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Only in the Maldives

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Only in the Maldives
The Maldives brings together timeless tradition and decadent luxury, and sprinkles both with island culture. Travelers will enjoy fine dining, exceptional excursions, and the type of comfort that's only found in fantasies.
Photo by Abdul Sami Haqqani/age fotostock
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    Drift Away on a Dhoni
    A vacation in the Maldives will most likely require setting foot on a boat—it's a nation of islands, after all. Adventurous travelers might swap the ultra-luxurious yachts for a jaunt in a small dhoni, a traditional Maldivian watercraft that's been used by fishermen for centuries. These days, most are equipped with motors and the capacity to carry up to a dozen seafarers eager for sunset sails or dolphin-watching cruises. Dhonis are such a fixture of the Maldives that Como Cocoa Island designed its overwater suites to resemble the beautiful boats, and the Park Hyatt Maldives Hadahaa modeled its lobby after them.
    Photo by Abdul Sami Haqqani/age fotostock
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    Underwater Ingenuity
    Construction is tough on low-lying islands, so Maldivian engineers have gotten creative by building underwater instead. Resorts have capitalized on this architectural ingenuity, commissioning everything from underwater hotel rooms to belowdecks bars. Per Aquum Huvafen Fushi boasts an underwater spa as well as an underwater wine cellar that holds 6,000 different wines. Guests looking for aquatic good times can head to the W Retreat & Spa’s 15 Below, a world-class nightclub where it's possible to sip a cocktail while watching fish swim by. The resort Per Aquum Niyama is home to Subsix, a restaurant and club that's 500 meters offshore and can only be accessed by boat, while diners at Ithaa Undersea Restaurant enjoy European fare served five meters down from the water's surface.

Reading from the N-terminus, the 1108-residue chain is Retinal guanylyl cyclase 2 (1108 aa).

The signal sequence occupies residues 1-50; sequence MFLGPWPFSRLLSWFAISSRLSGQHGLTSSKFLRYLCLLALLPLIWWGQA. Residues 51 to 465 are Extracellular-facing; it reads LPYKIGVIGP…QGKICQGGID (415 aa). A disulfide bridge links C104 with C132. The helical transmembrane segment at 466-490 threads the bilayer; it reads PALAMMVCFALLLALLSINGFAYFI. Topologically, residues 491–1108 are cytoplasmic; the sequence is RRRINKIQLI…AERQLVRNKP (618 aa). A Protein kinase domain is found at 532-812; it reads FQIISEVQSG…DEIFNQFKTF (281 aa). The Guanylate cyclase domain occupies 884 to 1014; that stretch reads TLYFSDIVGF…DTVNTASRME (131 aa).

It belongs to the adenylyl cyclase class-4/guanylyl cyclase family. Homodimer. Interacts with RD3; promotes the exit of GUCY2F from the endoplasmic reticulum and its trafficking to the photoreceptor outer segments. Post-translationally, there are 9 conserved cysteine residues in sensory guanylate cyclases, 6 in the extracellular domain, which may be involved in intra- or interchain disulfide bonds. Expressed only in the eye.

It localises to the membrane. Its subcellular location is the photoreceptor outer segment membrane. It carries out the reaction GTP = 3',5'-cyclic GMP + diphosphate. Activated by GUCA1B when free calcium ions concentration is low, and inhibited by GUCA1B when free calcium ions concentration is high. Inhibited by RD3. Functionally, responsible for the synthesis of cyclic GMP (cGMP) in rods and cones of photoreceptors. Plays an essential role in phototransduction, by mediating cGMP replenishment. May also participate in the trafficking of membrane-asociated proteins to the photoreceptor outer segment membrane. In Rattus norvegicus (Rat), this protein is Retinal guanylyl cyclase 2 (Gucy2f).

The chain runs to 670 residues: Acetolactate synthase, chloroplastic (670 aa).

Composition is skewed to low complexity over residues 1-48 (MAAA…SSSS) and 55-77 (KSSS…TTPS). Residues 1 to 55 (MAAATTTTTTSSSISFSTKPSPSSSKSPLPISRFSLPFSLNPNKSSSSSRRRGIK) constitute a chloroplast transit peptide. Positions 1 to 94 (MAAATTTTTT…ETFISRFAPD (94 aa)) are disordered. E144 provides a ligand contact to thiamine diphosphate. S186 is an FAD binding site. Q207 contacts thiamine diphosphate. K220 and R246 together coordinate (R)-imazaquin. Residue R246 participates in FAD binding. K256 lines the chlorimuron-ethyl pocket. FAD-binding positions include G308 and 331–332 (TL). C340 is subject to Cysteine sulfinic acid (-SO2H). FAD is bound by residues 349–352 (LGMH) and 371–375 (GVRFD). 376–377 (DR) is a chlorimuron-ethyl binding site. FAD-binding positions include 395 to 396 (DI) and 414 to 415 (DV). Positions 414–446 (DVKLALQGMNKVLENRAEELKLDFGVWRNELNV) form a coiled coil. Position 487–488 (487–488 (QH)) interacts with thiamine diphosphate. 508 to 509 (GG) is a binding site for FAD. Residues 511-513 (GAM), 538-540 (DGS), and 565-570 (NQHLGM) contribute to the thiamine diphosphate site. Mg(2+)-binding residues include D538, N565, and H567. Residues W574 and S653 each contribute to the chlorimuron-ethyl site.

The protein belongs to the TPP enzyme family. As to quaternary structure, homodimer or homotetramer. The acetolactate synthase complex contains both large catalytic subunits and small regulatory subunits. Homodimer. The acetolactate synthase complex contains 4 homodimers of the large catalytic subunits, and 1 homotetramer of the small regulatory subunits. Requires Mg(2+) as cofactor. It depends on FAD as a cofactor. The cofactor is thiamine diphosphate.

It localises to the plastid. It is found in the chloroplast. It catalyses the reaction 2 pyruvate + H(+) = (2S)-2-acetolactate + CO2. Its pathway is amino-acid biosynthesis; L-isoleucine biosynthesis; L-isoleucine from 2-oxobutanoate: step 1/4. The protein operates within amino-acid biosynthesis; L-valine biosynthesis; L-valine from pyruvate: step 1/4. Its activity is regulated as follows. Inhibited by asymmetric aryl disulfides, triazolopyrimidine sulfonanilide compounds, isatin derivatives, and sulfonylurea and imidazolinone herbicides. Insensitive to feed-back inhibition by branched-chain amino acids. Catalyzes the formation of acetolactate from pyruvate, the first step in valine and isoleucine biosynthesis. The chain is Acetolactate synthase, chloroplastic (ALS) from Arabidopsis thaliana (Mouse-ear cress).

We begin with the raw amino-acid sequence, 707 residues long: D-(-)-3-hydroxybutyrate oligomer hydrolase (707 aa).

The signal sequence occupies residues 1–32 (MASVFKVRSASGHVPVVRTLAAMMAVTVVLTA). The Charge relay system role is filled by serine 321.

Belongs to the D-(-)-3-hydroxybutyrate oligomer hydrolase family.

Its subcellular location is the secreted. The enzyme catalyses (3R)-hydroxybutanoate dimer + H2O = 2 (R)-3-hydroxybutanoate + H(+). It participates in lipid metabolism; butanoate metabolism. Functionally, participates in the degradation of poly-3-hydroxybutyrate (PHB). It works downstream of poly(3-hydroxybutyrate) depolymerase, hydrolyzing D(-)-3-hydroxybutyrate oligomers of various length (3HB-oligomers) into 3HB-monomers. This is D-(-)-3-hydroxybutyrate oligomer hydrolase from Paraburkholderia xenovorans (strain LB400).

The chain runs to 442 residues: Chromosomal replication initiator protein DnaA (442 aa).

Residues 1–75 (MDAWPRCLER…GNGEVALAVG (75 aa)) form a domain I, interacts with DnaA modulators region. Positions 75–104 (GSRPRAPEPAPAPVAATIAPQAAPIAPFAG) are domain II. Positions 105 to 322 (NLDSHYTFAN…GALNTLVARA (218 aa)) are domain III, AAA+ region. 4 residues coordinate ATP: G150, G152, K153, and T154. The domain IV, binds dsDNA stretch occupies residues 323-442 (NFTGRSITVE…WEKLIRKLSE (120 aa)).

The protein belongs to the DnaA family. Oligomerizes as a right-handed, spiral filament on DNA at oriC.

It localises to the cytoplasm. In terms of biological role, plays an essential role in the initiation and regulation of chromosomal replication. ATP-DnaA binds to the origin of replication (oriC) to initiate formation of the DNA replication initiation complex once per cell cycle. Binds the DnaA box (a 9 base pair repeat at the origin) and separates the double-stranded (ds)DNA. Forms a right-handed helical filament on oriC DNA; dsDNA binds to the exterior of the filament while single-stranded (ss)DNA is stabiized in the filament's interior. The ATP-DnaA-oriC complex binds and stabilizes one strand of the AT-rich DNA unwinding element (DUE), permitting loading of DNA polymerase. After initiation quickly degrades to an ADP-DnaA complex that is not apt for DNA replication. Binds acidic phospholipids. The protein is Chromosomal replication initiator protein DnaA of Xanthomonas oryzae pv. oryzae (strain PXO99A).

Photo courtesy of Subsix at NIYAMA
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    Dancing to Bodu Beru
    Tourists will have to step off the resort for a full immersion in Maldivian culture. But one night a week, most hotels feature a traditional performance called bodu beru. The Dhihevi words for "big drums," bodu beru involves about a dozen sarong-clad men singing and swaying to the beat of drums under the moonlight. Dances begin slowly and quietly, with only one musician keeping time, and grow to a frenetic pace. The troupe—whose number usually includes members of the resort staff—sings tunes with universal themes of love and loss; and at some resorts, you can even take a bodu beru class.
    Photo courtesy of Kurumba Maldives
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    Island-Hopping Like a Local

    Cruising picture-perfect islands on a private yacht is a standard way to see the Maldives, but setting aside the luxury bubble and visiting the Maldives' inhabited areas is often a trip highlight that surpasses even the most sumptuous resort experience. Most resorts can arrange excursions to a handful of the popular islands; there's also a public ferry service linking Male to Mahibadhoo and Maafushi. (Both have guesthouses, so travelers can stay overnight.) Visitors here are typically advised to abide by conservative Maldivian dress codes: Leave the bikini behind and opt for a shirt with sleeves and shorts that cover the knees.

    Photo courtesy of Sakis Papadopoulos/The Maldives Tourism Board
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    Distinctly Tropical Flavors